Investor Alert: USCIS Publishes I-526 / I-829 Performance Data by Regional Center, but Accuracy of Data Called Into Question

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On June 19, 2017, USCIS published a list of approvals and denials for Form I-526 [link] and Form I-829 [link] performance based on Regional Center, ranging from January 1, 2014 to May 31, 2017. At first glance this seems to be great news for investors: one can now finally use official government data to find which Regional Centers have the best track record for approval and weigh such data when performing due diligence as to which EB-5 investment is right for him or her. But let us be clear, prospective investors should NOT rely upon the I-526 and I-829 reports in determining where to invest, nor should existing investors now be worried about the performance of their projects simply because of these reports.

USCIS data is often inaccurate. Any immigration practitioner can attest to this pattern when reviewing published processing times, both in the EB-5 and non EB-5 context, that rarely track actual experience. It appears to us that the new I-526/I-829 reports are inaccurate as well. While we cannot explain the specifics in a public forum, upon review of this data and our knowledge of various Regional Center entities’ reputations and clients’ experiences, some of the published figures simply cannot be true.

USCIS’ own disclaimer states that it “makes no claim” that its data is “is complete, timely or accurate.” This is not a great statement for the agency to make in publishing what could be considered determinative data, risking undue influence towards investors’ families in making what could be the most important decision of their lives.

At least one Regional Center owner / operator has publicly condemned the I-526 and I-829 reports, and we expect more to do so in the coming days. Below are excerpts from correspondence sent by CanAm Enterprises’ President and CEO, Tom Rosenfeld, that we think are worth repeating to our readers that risk being influenced by questionable data.

[Disclaimer: Green and Spiegel does not endorse an EB-5 investment in any particular Regional Center, pooled direct, or project offering. The ultimate decision of whether and where to invest is the client’s alone. In all cases we encourage our EB-5 clients to select a qualifying investment after completing full immigration and financial due diligence of a given project / offering, with the assistance of qualified professionals. In the interest of full disclosure, the Firm represents investors that have subscribed to CanAm-affiliated projects. The Firm also represents numerous investors petitioning through many other Regional Centers operating in the EB-5 industry.]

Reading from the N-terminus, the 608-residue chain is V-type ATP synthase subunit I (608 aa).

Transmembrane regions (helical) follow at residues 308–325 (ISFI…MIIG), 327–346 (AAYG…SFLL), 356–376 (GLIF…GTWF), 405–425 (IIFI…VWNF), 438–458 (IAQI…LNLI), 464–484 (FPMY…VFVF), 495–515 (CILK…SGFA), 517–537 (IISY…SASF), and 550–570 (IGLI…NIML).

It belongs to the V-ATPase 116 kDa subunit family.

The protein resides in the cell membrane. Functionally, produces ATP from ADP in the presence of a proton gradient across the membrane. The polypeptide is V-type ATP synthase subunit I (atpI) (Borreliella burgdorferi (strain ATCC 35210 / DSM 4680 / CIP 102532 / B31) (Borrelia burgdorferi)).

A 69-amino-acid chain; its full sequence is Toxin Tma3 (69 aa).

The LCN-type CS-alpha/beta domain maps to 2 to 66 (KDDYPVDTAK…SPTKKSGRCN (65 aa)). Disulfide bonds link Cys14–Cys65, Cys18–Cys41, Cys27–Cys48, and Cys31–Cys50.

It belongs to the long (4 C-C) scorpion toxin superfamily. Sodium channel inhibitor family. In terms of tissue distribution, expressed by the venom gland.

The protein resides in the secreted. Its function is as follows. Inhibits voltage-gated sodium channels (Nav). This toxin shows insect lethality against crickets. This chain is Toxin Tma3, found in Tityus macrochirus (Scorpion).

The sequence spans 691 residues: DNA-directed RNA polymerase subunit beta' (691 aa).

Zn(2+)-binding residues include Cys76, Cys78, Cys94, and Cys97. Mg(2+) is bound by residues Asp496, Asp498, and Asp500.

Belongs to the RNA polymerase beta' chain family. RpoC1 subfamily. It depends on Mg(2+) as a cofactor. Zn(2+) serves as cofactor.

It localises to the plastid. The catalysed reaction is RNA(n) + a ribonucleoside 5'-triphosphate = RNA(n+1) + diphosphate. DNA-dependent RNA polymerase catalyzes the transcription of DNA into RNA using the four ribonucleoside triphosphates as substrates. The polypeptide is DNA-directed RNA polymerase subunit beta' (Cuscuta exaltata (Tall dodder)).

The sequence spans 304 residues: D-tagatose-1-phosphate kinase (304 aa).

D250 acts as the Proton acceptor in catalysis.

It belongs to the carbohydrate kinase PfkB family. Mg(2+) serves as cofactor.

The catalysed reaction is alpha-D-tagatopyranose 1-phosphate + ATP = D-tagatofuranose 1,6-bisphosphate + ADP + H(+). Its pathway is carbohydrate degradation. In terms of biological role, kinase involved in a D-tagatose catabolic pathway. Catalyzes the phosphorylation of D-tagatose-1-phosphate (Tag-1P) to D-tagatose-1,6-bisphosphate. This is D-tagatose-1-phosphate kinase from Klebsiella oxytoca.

Mr. Rosenfeld’s letter to his constituency provided concrete examples of the inaccuracy of USCIS’ new data:

[I]t took us a matter of minutes to confirm that the statistics in the USCIS' reports did not bear any resemblance to CanAm's actual track record. For example, the USCIS stated that the total number of Form I-526 denials allegedly issued to CanAm's Regional Centers during the 3-year reporting period was 159, when in fact the actual number is a mere 12 petitions! Similarly, the I-829 Report listed only 1 Form I-829 approval for CanAm's Pennsylvania DCED Regional Center when in fact 145 petition approvals were issued during the 3-year reporting period. These types of gross errors appear throughout the USCIS' reports. [ …]

 [I]t is irresponsible to send out such misleading numbers that cause unnecessary concern to our investors. By USCIS' own admission, the goal of providing increased transparency to investors clearly has not been served.

We will keep our readers informed of future developments. At this time, we advise our clients examining prospective investments to not simply take this new data with a grain of salt, but to discard it completely unless and until the accuracy can be confirmed. Even if accurate data is eventually published, it is critical to remember that EB-5 immigration petitions can be denied based on investor-specific circumstances (such as failure to prove lawful sources of the invested capital) even though a project is EB-5 compliant. It also needs to be stressed that past performance does not guarantee future results.

As was ​our advice before this data was published, we cannot emphasize enough that there is no substitute for adequate due diligence. Investors exploring their EB-5 immigration options should request that Regional Centers provide statistics of their performance and also seek an immigration attorney’s review of particular projects for statutory, regulatory, and USCIS’ policy compliance.

This post originally appeared on Green and Spiegel. © 2017 Green and Spiegel LLC. All rights reserved.


About The Author

Matthew T. Galati Matthew T. Galati is a Philadelphia-based immigration attorney at Green and Spiegel, LLC. Matt leads the Firm’s U.S. Investors and Entrepreneurs Division, dedicated to representing individuals and companies seeking use of foreign investment in the immigration context.


The opinions expressed in this article do not necessarily reflect the opinion of ILW.COM.